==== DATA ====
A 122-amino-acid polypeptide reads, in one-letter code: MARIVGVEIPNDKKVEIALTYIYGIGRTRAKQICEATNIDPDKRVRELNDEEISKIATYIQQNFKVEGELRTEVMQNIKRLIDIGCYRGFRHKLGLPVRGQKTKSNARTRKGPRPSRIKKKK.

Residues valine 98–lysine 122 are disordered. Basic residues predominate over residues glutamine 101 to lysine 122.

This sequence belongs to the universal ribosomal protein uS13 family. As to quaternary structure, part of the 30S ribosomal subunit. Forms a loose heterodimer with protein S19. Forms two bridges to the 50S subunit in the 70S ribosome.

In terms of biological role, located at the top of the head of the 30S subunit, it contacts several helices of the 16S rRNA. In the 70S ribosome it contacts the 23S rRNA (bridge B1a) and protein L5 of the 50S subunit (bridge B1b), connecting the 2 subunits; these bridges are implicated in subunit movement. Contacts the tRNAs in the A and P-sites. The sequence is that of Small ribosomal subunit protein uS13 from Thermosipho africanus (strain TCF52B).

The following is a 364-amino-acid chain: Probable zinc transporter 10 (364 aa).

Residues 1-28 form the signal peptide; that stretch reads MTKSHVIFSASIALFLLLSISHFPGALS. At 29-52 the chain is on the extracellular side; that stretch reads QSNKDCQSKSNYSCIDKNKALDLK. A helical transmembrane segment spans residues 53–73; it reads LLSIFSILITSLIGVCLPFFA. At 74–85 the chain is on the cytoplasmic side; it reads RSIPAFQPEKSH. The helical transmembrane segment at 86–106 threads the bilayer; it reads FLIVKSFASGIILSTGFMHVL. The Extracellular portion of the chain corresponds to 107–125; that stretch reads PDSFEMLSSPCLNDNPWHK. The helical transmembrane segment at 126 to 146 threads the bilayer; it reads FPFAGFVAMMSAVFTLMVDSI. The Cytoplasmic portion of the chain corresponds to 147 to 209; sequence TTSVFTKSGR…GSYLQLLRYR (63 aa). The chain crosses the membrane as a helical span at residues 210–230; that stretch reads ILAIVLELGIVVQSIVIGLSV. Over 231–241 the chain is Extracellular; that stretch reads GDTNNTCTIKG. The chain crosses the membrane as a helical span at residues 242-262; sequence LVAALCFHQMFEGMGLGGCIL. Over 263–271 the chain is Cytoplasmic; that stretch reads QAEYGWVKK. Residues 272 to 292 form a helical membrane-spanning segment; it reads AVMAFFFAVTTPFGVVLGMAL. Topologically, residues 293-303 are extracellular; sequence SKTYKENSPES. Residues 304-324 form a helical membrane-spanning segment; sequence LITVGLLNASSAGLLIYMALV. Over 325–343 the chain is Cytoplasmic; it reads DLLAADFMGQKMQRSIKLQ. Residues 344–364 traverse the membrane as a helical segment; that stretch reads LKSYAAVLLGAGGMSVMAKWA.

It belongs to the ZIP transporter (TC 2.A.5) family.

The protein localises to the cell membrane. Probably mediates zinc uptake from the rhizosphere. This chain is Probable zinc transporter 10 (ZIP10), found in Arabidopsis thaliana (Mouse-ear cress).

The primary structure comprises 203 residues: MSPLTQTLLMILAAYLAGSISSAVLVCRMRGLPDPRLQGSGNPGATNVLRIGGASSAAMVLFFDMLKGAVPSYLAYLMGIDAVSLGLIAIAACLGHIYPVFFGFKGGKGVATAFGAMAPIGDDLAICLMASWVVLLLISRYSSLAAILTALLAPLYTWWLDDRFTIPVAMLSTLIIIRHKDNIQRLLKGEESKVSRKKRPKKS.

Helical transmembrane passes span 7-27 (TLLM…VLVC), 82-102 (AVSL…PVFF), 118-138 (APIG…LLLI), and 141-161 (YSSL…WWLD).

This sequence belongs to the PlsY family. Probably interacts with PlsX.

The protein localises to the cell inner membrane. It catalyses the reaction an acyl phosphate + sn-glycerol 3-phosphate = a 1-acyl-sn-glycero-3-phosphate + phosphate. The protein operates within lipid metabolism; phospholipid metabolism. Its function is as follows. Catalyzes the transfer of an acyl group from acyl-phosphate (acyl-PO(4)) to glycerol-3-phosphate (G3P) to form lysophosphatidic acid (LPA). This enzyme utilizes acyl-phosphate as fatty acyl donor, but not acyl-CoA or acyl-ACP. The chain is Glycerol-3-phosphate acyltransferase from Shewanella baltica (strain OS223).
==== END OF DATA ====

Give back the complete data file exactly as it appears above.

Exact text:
A 122-amino-acid polypeptide reads, in one-letter code: MARIVGVEIPNDKKVEIALTYIYGIGRTRAKQICEATNIDPDKRVRELNDEEISKIATYIQQNFKVEGELRTEVMQNIKRLIDIGCYRGFRHKLGLPVRGQKTKSNARTRKGPRPSRIKKKK.

Residues valine 98–lysine 122 are disordered. Basic residues predominate over residues glutamine 101 to lysine 122.

This sequence belongs to the universal ribosomal protein uS13 family. As to quaternary structure, part of the 30S ribosomal subunit. Forms a loose heterodimer with protein S19. Forms two bridges to the 50S subunit in the 70S ribosome.

In terms of biological role, located at the top of the head of the 30S subunit, it contacts several helices of the 16S rRNA. In the 70S ribosome it contacts the 23S rRNA (bridge B1a) and protein L5 of the 50S subunit (bridge B1b), connecting the 2 subunits; these bridges are implicated in subunit movement. Contacts the tRNAs in the A and P-sites. The sequence is that of Small ribosomal subunit protein uS13 from Thermosipho africanus (strain TCF52B).

The following is a 364-amino-acid chain: Probable zinc transporter 10 (364 aa).

Residues 1-28 form the signal peptide; that stretch reads MTKSHVIFSASIALFLLLSISHFPGALS. At 29-52 the chain is on the extracellular side; that stretch reads QSNKDCQSKSNYSCIDKNKALDLK. A helical transmembrane segment spans residues 53–73; it reads LLSIFSILITSLIGVCLPFFA. At 74–85 the chain is on the cytoplasmic side; it reads RSIPAFQPEKSH. The helical transmembrane segment at 86–106 threads the bilayer; it reads FLIVKSFASGIILSTGFMHVL. The Extracellular portion of the chain corresponds to 107–125; that stretch reads PDSFEMLSSPCLNDNPWHK. The helical transmembrane segment at 126 to 146 threads the bilayer; it reads FPFAGFVAMMSAVFTLMVDSI. The Cytoplasmic portion of the chain corresponds to 147 to 209; sequence TTSVFTKSGR…GSYLQLLRYR (63 aa). The chain crosses the membrane as a helical span at residues 210–230; that stretch reads ILAIVLELGIVVQSIVIGLSV. Over 231–241 the chain is Extracellular; that stretch reads GDTNNTCTIKG. The chain crosses the membrane as a helical span at residues 242-262; sequence LVAALCFHQMFEGMGLGGCIL. Over 263–271 the chain is Cytoplasmic; that stretch reads QAEYGWVKK. Residues 272 to 292 form a helical membrane-spanning segment; it reads AVMAFFFAVTTPFGVVLGMAL. Topologically, residues 293-303 are extracellular; sequence SKTYKENSPES. Residues 304-324 form a helical membrane-spanning segment; sequence LITVGLLNASSAGLLIYMALV. Over 325–343 the chain is Cytoplasmic; it reads DLLAADFMGQKMQRSIKLQ. Residues 344–364 traverse the membrane as a helical segment; that stretch reads LKSYAAVLLGAGGMSVMAKWA.

It belongs to the ZIP transporter (TC 2.A.5) family.

The protein localises to the cell membrane. Probably mediates zinc uptake from the rhizosphere. This chain is Probable zinc transporter 10 (ZIP10), found in Arabidopsis thaliana (Mouse-ear cress).

The primary structure comprises 203 residues: MSPLTQTLLMILAAYLAGSISSAVLVCRMRGLPDPRLQGSGNPGATNVLRIGGASSAAMVLFFDMLKGAVPSYLAYLMGIDAVSLGLIAIAACLGHIYPVFFGFKGGKGVATAFGAMAPIGDDLAICLMASWVVLLLISRYSSLAAILTALLAPLYTWWLDDRFTIPVAMLSTLIIIRHKDNIQRLLKGEESKVSRKKRPKKS.

Helical transmembrane passes span 7-27 (TLLM…VLVC), 82-102 (AVSL…PVFF), 118-138 (APIG…LLLI), and 141-161 (YSSL…WWLD).

This sequence belongs to the PlsY family. Probably interacts with PlsX.

The protein localises to the cell inner membrane. It catalyses the reaction an acyl phosphate + sn-glycerol 3-phosphate = a 1-acyl-sn-glycero-3-phosphate + phosphate. The protein operates within lipid metabolism; phospholipid metabolism. Its function is as follows. Catalyzes the transfer of an acyl group from acyl-phosphate (acyl-PO(4)) to glycerol-3-phosphate (G3P) to form lysophosphatidic acid (LPA). This enzyme utilizes acyl-phosphate as fatty acyl donor, but not acyl-CoA or acyl-ACP. The chain is Glycerol-3-phosphate acyltransferase from Shewanella baltica (strain OS223).